Len Krisak Len Krisak is offline
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Just some statistics on what Mike
said:

"Poet's Market" lists, oh, I don't
know--about 1700 markets (magazines?)
for verse.

Each year, I go through the new edition
and count the number of markets that say something
like: "Absolutely no rhyme!" "We hate meter!"
"No goddamned rhyme." "You'd better be Yeats
himself or the second coming if you write
in meter or rhyme." Etc., etc. Some of them
are absolutely scathing.

This year it was up around 70 journals. And those
are just the ones that specifically come out
and admit they won't publish meter. Add in those
who won't admit it but almost never print
metrical work and then make your own estimate.

Yes, I know--"Poetry" and "Paris Review" may
print 2 metrical pieces per issue, but that's
still what--2 or 3 % ?
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Old 12-18-2002, 10:22 AM
A. E. Stallings A. E. Stallings is offline
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Probably true with rhyme... But you can slip blank verse past practically anyone. Most anti-form editors wouldn't know unrhymed iambic pentameter if it bit them on the assonance.
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Old 12-18-2002, 10:47 AM
Tom Jardine Tom Jardine is offline
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Len,

If you had to write a paragraph on why publications
say "no rhyme, no meter" etc, what would you write?
In order to say no (or yes) to something there
must be a reason they have in their minds.

There only thing I've ever thought of as to why
formal poetry is not wanted so much is because
when it goes off center it goes off center fast,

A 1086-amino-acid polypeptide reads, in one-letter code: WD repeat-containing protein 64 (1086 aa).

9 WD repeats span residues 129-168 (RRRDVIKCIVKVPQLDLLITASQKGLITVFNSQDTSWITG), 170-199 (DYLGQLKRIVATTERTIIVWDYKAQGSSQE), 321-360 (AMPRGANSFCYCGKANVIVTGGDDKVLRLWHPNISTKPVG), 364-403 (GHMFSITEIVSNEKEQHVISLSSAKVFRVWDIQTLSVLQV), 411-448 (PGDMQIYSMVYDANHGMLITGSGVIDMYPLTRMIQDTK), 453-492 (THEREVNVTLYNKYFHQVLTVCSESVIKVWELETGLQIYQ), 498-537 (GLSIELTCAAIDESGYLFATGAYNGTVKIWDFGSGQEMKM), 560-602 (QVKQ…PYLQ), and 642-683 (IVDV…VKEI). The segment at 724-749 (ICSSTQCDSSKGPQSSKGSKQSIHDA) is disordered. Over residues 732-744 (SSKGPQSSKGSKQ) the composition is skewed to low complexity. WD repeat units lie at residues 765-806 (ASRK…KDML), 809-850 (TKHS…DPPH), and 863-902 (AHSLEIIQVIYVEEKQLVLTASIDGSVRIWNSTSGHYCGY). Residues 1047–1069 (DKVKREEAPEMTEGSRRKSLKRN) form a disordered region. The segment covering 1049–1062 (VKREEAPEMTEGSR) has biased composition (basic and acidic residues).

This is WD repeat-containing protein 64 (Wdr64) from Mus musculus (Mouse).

and makes crashing noises, and editors get tired of
the noise.

Also, are editors really interested in the art or
are they interested in subscriptions? Formalists
are fewer in number.

Is formalism simply seen as old-fashioned, something
from the 1800's?

TJ
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Old 12-20-2002, 12:05 PM
Len Krisak Len Krisak is offline
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Tom, I believe it is as Alicia says:
either ignorance (they wouldn't recommend
meter if it had a parking ticket on it) or
else the by now ancient prejudices that
spawned modernism: the 19th century was
being written off for its didacticism,
sentimentality, bombast, etc., and since (as Tim
Steele points out) these qualities were showing
up in metrical and rhymed poems, the modernists
thought it might be a good idea to throw out
all infants and bathing receptacles at once.

But what do meter and rhyme have to do with
sentimentality or didacticism? These are qualities
eminently available to free verse or prose.

What slightly puzzles me is the ferocity and
vehemence of those who hate meter and rhyme. I sense
that they want cutting-edge, "transgressive," avant garde,
corrosive, ugly, violent, stuff that makes people
respond--something I also suspect they think people
won't do to meter and rhyme. They think if the poem
isn't the equivalent of screaming vomit (a good title
for one of these sorts of journals?) it isn't "real"
or "authentic."
Sigh.